III. October 25, 2007: 3Q Earnings Conference

Motorola released its 3Q 2007 financial results on October 25, 2007, reporting that sales were down 36% from 3Q 2006 in the mobile device segment. (Id. ¶ 202.) The mobile device segment also incurred a 3Q 2007 operating loss of $138 million, compared to a second quarter ("2Q") 2007 operating loss of $264 million. (Id.)

Zander, Brown, and Meredith also held an earnings conference on October 25, 2007 to discuss 3Q 2007 and look ahead to the fourth quarter ("4Q") of the year, which was already underway. (Id. ¶ 203.) Zander stated that "[o]ur 3Q can be characterized by one word, progress." (Id.) Zander continued, "We . . . made substantial improvement in all key metrics in mobile devices." (Id.) Zander further represented that "We increased unit sales and gross margin percentage" and "lower[ed] operating expenses," concluding that Motorola had already sold 900,000 units of the RAZR2 phone. (Id.)

Turning to 4Q 2007, Meredith stated that "we are encouraged by progress in mobile devices as compared to prior quarters. We expect continued improvement in the 4Q." (Id. ¶ 204.) Meredith then specified that "[w]e expect 4Q earnings per share from continuing operations to be in the range of $0.12 to $0.14." (Id.) Meredith continued, "we do see, sequentially seeing our top line go up, revenue units up, and improvement in our bottom line." (Id.) Zander stated that the management team "is committed to returning the company to our financial targets as outlined during the September Analyst meeting." (Id.) Brown concluded that "[w]e will continue the momentum and drive further improvements in the coming quarter." (Id.)

Motorola's stock price closed up $0.75 to reach $19.30 per share on unusually high trading volume. (Id. ¶ 206.)

IV. December 6, 2007 Lehman Brothers Conference

By early December, investors were concerned with Motorola's viability-whether the company would be broken up and sold-as well as the recent announcement that Zander would be stepping down as CEO. (Id. ¶¶ 211-12.) Motorola's stock price closed at $15.75 on December 5, 2007. (Id.)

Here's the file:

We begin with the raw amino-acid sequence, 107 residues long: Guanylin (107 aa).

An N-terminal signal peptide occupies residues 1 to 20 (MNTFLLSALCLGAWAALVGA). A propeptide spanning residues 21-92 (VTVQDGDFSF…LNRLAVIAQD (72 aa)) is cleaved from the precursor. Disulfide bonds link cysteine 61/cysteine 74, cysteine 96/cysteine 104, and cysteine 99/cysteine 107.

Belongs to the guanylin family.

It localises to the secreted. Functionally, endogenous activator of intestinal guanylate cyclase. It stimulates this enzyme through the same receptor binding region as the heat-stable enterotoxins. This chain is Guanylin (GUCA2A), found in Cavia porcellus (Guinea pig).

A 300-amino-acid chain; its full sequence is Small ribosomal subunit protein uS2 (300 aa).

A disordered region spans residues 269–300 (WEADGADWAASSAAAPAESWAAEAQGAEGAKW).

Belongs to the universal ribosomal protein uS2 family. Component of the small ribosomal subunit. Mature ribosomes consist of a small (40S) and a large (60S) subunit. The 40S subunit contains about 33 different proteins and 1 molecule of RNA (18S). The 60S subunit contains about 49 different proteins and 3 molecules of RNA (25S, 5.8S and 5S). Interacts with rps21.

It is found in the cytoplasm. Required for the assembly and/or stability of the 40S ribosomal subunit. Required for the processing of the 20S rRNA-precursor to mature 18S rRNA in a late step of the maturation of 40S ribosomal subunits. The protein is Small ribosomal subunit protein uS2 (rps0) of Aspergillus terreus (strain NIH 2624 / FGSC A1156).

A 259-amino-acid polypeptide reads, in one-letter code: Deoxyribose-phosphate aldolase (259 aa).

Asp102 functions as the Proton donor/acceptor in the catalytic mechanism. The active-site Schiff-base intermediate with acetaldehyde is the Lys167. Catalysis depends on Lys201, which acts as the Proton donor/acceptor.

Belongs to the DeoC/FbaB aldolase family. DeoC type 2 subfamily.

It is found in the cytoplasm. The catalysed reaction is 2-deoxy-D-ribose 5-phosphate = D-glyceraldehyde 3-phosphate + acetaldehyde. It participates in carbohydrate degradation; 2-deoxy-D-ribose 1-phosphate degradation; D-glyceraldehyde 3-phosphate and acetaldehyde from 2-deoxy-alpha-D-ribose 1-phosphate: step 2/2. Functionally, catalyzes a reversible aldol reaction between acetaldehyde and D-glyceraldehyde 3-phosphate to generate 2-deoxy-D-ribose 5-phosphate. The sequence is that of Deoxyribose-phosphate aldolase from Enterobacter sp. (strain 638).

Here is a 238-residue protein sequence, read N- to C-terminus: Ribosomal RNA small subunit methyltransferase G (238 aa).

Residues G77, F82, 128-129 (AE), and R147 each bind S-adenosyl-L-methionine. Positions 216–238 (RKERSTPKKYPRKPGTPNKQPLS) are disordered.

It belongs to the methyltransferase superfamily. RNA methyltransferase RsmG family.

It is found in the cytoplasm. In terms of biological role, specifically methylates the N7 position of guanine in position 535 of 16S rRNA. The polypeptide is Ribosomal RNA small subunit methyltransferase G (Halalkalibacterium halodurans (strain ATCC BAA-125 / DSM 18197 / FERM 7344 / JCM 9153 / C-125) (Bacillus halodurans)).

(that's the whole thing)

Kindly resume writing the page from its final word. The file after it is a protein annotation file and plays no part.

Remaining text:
Meredith appeared at the Lehman Brothers Conference in San Francisco on December 6, 2007. (Id. ¶ 213.) Meredith "affirmed" earlier 4Q 2007 projections, specifically that earnings from continuing operations in 4Q would be "in the $0.12 to $0.14 range." (Id.) Meredith also affirmed that Motorola would experience "sequential improvement in our top and bottom line." (Id. ¶ 214.) In response to a question, Meredith echoed the characterization of Q3 as a "start or progress" and stated that he believed "that's sort of where we are." (Id. ¶ 215.)

At the end of the session, Meredith was questioned about Motorola's attempts to diversify its semi-conductor chip suppliers. (Id. ¶ 217.) Meredith responded that "we're in and have been in discussions with all of the named players and they will play out in terms of finalizing those arrangements in coming weeks and months. And so that's a space that continues to be one of extraordinary focus, lots of activity and watch that space." (Id.)

After the conference, based in part on Meredith's affirming previous earnings estimates, Motorola's stock price increased $0.56 to close at $16.31 on December 6, 2007. (Id. ¶ 221.)

V. January 22, 2008: Estimates Questioned

On January 22, 2008, a research analyst at Merril Lynch's Telecom Equipment/Wireless Cellular division issued an estimate change report for Motorola. (Id. ¶ 225.)Based on "supply chain checks" that suggested "steeper than normal order declines in December," Merrill Lynch lowered its first quarter ("1Q") 2008 earnings per share estimates from $0.12 to $0.09. (Id.) Merrill Lynch also noted Motorola's decline in the orders it was placing with its suppliers for 1Q 2008 delivery. (Id.)

VI. January 23, 2008: Motorola 4Q 2007 Results

Motorola announced its 4Q 2007 and full-year 2007 results on January 23, 2008. (Id. ¶ 227.) Motorola's mobile phone sales from 3Q 2007 to 4Q 2007 had improved by 7%. (Id. ¶ 219.) Demand for Motorola's mobile devices had "slowed" during 4Q 2007 while competitors such as Apple experienced growth. (Id.) Motorola reported earnings per share of only $0.04, due in part to a $277 million settlement with a chip manufacturer, Freescale Semiconductor ("Freescale"), in January 2008 that accounted for a loss of $0.07 per share. (Id. ¶ 227.) Motorola's earnings per share based on continuing operations for 4Q 2007 were $0.14. (Id. ¶ 116) Motorola's revenue in the mobile devices segment increased from $4.5 billion in 3Q 2007 to $4.8 billion in 4Q 2007 and sales increased from 37.2 million units to 40.9 million units in ...